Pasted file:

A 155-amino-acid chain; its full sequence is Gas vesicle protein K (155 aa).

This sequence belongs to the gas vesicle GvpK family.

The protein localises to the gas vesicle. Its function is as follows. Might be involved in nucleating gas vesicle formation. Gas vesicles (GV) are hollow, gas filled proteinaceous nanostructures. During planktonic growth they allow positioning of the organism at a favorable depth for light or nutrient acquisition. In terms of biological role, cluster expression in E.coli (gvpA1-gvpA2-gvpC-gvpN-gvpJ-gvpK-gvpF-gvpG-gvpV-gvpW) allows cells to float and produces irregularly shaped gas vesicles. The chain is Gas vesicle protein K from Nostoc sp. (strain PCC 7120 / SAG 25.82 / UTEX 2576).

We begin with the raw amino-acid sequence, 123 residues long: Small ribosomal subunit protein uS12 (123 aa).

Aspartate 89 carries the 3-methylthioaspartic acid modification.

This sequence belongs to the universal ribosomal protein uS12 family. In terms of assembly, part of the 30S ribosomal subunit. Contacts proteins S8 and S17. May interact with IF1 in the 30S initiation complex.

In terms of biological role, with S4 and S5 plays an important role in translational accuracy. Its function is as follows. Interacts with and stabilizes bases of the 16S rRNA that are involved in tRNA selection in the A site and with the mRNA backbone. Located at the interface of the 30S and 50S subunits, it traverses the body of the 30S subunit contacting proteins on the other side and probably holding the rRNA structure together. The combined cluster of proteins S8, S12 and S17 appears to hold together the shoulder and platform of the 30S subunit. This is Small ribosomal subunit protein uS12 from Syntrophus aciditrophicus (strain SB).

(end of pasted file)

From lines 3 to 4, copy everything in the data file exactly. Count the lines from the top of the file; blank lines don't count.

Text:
The protein localises to the gas vesicle. Its function is as follows. Might be involved in nucleating gas vesicle formation. Gas vesicles (GV) are hollow, gas filled proteinaceous nanostructures. During planktonic growth they allow positioning of the organism at a favorable depth for light or nutrient acquisition. In terms of biological role, cluster expression in E.coli (gvpA1-gvpA2-gvpC-gvpN-gvpJ-gvpK-gvpF-gvpG-gvpV-gvpW) allows cells to float and produces irregularly shaped gas vesicles. The chain is Gas vesicle protein K from Nostoc sp. (strain PCC 7120 / SAG 25.82 / UTEX 2576).

We begin with the raw amino-acid sequence, 123 residues long: Small ribosomal subunit protein uS12 (123 aa).